Wednesday, April 06, 2005

Same-Sex Marriage: The MPs' Roundup, Part Four

We continue the summaries of MPs' statements on Bill C-38, the Civil Marriage Act. This round is taken from the Hansard of Tuesday, 5 April. Links to MPs' parliamentary web pages are included in case you want to contact them directly.

Remember that Tory Leader Stephen Harper has proposed an amendment to the bill that has not yet been accepted. The assumption is that an MP who speaks for the amendment will vote against the bill if the amendment doesn't pass.


Hon. Jack Layton (Toronto—Danforth, NDP): Pro. The leader of the New Democrats says the bill expresses the fundamental Canadian value of equality, something not currently experienced by gays and lesbians since not all provinces and territories recognize SSM. He points out a specific example that the bill is meant to remedy: one of his friends is denied pension benefits in spite of his 28-year union with his partner.

Mr. Monte Solberg (Medicine Hat, CPC): Con. He doesn't believe that SSM would advance Canadians' well-being. He questions whether the Canadian government and the courts have the right to alter the definition of marriage at all: since marriage is a concept that existed before governments, it's an institution that governments have no right to change. "This government is breaking new ground, but it is breaking it on private property."

Ms. Monique Guay (Rivière-du-Nord, BQ): Pro. She says the bill affirms the Charter position that people have the right to be happy. She points out the weakness of Conservatives' arguments: if a couple don't want to have children, then according to Tory positions they shouldn't have the right to marry in the first place. She points out the bill is necessary to protect the property rights of same-sex couples. She welcomes the opportunity to vote because this is an issue that's being dragged on for too long.

Mr. Dave Batters (Palliser, CPC): Con. His constituents want him to preserve the traditional definition of marriage, but will accept a compromise position, the one put forth in Stephen Harper's amendment. He argues that this position is consistent with those in Sweden, Spain, Norway, Denmark, Finland, Germany, Iceland and parts of Italy.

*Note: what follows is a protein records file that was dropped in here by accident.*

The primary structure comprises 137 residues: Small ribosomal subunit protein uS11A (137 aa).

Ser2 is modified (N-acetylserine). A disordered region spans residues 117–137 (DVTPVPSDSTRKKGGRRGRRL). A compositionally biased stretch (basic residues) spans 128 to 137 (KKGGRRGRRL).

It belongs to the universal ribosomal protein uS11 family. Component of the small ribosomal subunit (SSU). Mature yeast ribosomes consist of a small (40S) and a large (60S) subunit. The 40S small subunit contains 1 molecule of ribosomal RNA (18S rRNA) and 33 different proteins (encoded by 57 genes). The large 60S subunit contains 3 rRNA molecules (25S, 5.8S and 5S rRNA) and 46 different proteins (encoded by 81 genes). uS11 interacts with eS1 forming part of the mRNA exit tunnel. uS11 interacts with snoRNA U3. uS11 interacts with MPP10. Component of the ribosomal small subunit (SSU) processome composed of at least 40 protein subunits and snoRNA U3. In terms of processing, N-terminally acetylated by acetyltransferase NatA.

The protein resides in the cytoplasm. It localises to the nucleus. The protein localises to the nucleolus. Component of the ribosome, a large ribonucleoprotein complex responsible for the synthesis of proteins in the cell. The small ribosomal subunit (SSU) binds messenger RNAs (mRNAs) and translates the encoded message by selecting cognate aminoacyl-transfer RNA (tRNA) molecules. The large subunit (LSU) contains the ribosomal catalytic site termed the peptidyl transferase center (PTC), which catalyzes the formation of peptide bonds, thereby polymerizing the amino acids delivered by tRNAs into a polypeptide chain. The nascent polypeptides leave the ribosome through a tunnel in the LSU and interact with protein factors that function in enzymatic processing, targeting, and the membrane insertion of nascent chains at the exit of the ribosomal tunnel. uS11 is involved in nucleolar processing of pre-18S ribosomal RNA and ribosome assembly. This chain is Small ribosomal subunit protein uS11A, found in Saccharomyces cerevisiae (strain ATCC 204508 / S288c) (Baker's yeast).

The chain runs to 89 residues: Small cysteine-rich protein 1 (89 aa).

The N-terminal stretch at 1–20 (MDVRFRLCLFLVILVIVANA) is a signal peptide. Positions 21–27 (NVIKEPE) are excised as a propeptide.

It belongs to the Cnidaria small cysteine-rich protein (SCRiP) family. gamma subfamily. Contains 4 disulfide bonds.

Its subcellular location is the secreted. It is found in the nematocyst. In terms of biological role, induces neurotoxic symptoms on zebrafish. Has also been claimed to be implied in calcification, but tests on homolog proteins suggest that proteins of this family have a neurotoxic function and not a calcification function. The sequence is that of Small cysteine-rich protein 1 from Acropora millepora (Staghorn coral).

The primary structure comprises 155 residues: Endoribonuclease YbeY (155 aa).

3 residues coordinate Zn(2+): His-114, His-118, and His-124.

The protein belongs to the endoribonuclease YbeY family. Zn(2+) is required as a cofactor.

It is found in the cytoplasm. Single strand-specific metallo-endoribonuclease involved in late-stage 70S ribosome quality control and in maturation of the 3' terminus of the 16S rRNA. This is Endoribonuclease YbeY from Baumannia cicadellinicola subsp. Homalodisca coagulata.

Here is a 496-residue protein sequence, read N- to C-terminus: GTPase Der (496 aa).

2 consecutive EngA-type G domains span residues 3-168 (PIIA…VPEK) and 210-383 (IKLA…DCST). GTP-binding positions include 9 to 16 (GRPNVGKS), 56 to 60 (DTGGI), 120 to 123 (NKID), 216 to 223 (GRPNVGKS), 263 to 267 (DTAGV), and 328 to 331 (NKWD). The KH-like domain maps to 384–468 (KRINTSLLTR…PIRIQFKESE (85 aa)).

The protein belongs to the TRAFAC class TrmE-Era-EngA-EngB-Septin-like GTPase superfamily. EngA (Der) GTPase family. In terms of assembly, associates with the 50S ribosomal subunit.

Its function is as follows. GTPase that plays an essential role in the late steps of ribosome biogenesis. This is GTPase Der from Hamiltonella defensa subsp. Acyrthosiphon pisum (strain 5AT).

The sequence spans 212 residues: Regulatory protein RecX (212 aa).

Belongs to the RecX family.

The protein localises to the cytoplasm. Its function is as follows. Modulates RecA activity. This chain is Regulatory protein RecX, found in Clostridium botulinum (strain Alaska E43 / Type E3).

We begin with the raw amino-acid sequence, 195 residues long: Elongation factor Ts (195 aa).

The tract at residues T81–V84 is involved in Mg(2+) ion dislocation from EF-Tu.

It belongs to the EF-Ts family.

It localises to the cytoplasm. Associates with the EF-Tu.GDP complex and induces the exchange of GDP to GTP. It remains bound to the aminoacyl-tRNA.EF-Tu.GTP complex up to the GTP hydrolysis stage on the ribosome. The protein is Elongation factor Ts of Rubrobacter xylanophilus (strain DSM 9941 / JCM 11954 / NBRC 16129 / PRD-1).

Hon. Carolyn Bennett (Minister of State (Public Health), Lib.): Pro. She says that partners of the same sex must not be denied the ability to enjoy and formalize one of life's most significant relationships. She's sympathetic to the arguments of United Church of Canada moderator Peter Short, who supports SSM. She points out that marriage is not just for religious people. She finds the notion of civil unions to be akin to two-tiered marriage, which she finds unacceptable.

Mrs. Lynne Yelich (Blackstrap, CPC): Con. She recognizes that the state cannot prevent two people from entering into a formal union, and that same-sex couples are entitled to the same benefits as opposite-sex couples, but the federal government's proposed redefinition would ignore societal and religious traditions. She finds that the clause intended to protect religious freedoms has no power. "Traditional religious belief systems and secular values must be recognized in an equitable and thoughtful manner."

Mr. David Christopherson (Hamilton Centre, NDP): Pro. He says the bill is consistent with the Charter. He has the support of several labour organizations which support SSM. After being heckled for being a dreamer [shame on you, Mr. Hanger--Ed.], he acknowledges it because his dreams are of what the country can be. He dislikes the civil union option because it brings to mind the segregated school system in the U.S. which has since been declared unconstitutional.

Mr. Art Hanger (Calgary Northeast, CPC): Con. The heckler lumps SSM in with decriminalization of marijuana and prostitution, accusing the Liberals and NDP of using the Charter to justify their positions. He differs from his party in that he wants this issue settled with a national referendum. He things passage of this bill will open the door to all sorts of religious persecution based on political correctness. "The Constitution says Parliament can legally define marriage, but that legal recognition reflects what marriage is, not what some social engineers want it to be."